NBFC liquidity crunch! Mark Mobius restores faith; believes crisis is best time for bargain hunting
The moment IL&FS default hit India, it was already considered as own Lehman Brother crisis of the country, and on the other hand, investors continue to remove their money in bulk from major NBFCs especially housing finance companies.
The NBFCs are facing difficult days in India, largely due to defaulting Infrastructure Leasing and Financial Services (IL&FS) which was once considered as a bluechip infrastructure lender. The investors continue to remove their money in bulk from major NBFCs, especially housing finance companies. In just four months, few stocks like Dewan Housing have witnessed a breathtaking price correction. The problem of NBFCs is liquidity crunch, and both government and RBI are bringing in measures to solve this issue. But for now, NBFCs have hit a dark road, however, fund manager Mark Mobius has just restored faith in this sector. In fact, Mobius sees a buying picture in NBFC during crises.
Speaking at a recent economic conclave, Mobius stated that, he was closely monitoring the non-banking finance sector for tactical opportunities, reported by Economic Times.
Mobius reportedly said, “During the subprime crisis in America, everybody thought oh, God it is a crisis, everybody is losing money. But there were some people who were making an incredible amount of money. You have to look at it that way, find the good signs. Every crisis, every move is an opportunity.”
Notably, this would not be the first time when Mobius has been optimistic on NBFC sector. In the October month last year, in an interview to CNBC TV18, Mobius said, “There are some good opportunities emerging in the NBFCs and other areas of financial sector.”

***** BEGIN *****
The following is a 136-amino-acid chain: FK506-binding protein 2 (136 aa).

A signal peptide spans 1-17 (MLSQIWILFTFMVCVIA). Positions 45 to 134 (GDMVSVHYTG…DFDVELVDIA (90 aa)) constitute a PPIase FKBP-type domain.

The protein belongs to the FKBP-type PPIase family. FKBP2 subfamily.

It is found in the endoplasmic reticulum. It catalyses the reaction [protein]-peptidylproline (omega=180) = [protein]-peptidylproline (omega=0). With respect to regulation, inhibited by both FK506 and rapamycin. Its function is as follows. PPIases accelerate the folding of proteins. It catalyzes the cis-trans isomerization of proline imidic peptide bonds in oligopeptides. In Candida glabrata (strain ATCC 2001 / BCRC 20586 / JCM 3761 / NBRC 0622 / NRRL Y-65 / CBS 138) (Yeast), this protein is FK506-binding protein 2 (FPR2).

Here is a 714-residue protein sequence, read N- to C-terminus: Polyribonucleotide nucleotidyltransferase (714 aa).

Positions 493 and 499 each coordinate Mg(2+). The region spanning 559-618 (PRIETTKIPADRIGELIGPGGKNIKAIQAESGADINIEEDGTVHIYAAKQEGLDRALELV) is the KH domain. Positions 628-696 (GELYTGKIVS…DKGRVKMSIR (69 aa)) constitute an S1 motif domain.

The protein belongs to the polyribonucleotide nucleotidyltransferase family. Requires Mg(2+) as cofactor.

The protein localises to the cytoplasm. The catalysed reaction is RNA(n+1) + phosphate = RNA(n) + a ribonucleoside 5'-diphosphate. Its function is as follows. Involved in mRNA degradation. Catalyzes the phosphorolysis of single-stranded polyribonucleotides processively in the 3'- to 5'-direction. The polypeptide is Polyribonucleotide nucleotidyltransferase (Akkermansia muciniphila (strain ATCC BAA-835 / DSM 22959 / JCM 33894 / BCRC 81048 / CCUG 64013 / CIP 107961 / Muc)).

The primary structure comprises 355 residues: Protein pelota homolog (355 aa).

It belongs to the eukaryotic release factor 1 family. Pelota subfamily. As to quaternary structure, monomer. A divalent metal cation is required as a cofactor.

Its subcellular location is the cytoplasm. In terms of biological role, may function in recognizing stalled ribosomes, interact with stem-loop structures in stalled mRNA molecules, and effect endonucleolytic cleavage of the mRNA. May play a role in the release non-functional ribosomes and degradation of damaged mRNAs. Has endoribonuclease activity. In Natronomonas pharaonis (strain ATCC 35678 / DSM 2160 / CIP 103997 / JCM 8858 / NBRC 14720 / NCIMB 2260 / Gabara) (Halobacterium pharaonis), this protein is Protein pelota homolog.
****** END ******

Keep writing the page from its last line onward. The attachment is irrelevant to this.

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Coming to NBFCs financial growth in FY20, India Rating expects them to register tepid growth due to slower traction in segments such as auto and real estate.
Over the years, Ind-Ra believes NBFCs have increased reliance on short-term borrowings, while reducing on-balance sheet liquidity. This was done to shore up profitability, which had been reeling under the pressure of higher credit cost and falling yields. However, the recent liquidity crisis has given rise to funding challenges, which may prompt NBFCs to overhaul their balance sheets, at least partially, by replacing short-term borrowings with long-term funds.
In terms of passing on the rise in funding cost, Ind-Ra believes retail NBFCs are better placed than wholesale NBFCs. Housing finance companies will face contraction in their margins in the large ticket housing segment. Earlier, the margin pressure had been partly offset through higher yields on non-housing loan books; however, this segment is likely to face growth-related challenges in FY20.
Also, Ind-Ra said, “ Stress test for the standalone higher-rated NBFCs shows reasonable resilience in the event of short-term liquidity tightness and a spike in delinquencies; the stress case equity buffers would largely remain comfortable in such a scenario.”
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